Then we come to the heart of the matter.  Peter tells us to focus on the ‘hidden person of the heart, with the imperishable quality of a gentle and quiet spirit.’  He is essentially challenging the way the world thinks of beauty and tells us to think the opposite way.  The world focuses on the external, and the external things will fail, they are perishable, everyone grows old.  But, the inner person can always be beautiful.  The more Christ-like we become the more beautiful we become in God’s sight.  Basically a gentle and quiet spirit is what we gain when we spend time learning God’s word and let it change us.

Having a gentle and quiet spirit doesn’t mean that if we have loud personalities God won’t be happy.  As we learn more of God’s word and let it guide the way we think and act we will become more Christ-like.  This is what true modesty looks like.  Honestly, it doesn’t really matter how a person dresses as long as they are concentrated on God’s word and doing His will.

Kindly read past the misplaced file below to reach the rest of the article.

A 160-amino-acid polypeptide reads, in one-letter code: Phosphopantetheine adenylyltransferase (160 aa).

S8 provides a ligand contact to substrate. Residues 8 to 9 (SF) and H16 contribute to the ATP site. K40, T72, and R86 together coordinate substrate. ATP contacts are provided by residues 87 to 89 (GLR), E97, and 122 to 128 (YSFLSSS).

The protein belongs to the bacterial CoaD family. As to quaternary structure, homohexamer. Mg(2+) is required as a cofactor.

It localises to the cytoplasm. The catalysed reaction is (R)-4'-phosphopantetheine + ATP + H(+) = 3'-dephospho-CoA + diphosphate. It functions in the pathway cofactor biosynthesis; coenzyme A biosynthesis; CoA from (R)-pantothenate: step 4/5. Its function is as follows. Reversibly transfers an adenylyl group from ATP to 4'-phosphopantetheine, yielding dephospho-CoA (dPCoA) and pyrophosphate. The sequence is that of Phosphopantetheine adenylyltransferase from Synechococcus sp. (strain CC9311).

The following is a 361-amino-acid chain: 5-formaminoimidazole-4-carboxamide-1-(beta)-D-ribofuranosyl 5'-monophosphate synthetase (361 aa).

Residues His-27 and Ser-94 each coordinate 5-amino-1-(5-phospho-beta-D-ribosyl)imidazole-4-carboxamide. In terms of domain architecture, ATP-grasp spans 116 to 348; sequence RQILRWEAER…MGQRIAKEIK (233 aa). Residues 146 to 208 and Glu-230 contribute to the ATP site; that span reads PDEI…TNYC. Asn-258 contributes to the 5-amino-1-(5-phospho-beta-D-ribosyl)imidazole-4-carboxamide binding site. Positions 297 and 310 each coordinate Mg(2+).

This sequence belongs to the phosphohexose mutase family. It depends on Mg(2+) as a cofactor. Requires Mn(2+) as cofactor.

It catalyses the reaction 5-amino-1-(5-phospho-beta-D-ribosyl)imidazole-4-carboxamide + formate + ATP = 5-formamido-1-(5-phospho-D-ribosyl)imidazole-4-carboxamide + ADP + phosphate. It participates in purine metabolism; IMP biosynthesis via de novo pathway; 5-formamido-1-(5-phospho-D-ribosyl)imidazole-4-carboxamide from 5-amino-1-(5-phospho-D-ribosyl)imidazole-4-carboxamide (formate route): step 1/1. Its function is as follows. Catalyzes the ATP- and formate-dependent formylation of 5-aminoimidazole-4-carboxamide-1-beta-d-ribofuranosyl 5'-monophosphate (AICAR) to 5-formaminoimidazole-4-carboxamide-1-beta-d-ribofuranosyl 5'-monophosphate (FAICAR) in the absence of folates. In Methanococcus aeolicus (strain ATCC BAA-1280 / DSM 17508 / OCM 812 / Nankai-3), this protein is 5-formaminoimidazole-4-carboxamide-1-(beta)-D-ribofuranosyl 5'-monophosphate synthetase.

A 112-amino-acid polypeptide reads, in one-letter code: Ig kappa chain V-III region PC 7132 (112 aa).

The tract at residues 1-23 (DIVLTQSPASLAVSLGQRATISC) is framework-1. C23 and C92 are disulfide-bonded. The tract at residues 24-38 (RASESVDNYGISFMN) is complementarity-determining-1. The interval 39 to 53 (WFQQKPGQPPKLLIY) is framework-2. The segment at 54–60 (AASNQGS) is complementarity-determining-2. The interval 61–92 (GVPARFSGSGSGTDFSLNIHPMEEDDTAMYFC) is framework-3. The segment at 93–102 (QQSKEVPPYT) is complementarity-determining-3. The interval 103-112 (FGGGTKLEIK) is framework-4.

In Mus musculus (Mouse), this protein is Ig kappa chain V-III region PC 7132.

Here are some more links and resources that inspired and helped me write this post.

Rachel Held Evans Modesty: I Don’t Think it Means What You Think It Means; http://qideas.org/articles/modesty-i-dont-think-it-means-what-you-think-it-means/

Jefferson Bethke: The Idolatry of Modesty; http://www.believe.com/articles/The-Idolatry-of-Modesty/

Do I Have A Gentle and Quiet Spirit? http://www.liesyoungwomenbelieve.com/index.php?id=541




Women of Faith Wednesday: Hannah

In honor of Mother’s Day which is coming up this weekend I want to focus on a Biblical woman who is remembered for the circumstances of her motherhood.  There are many examples of Biblical motherhood, but Hannah might be one of the least known as well as one of the most compelling. Hannah’s story can be found in 1 Samuel chapters 1 and 2. Hannah had been childless for many years, but God fulfilled her greatest hopes when he blessed her with Samuel. Samuel later became one of the great prophets of the Old Testament.  He anointed David as king and guided him during his reign.  But, despite this beautiful ending, Hannah’s story begins with sadness.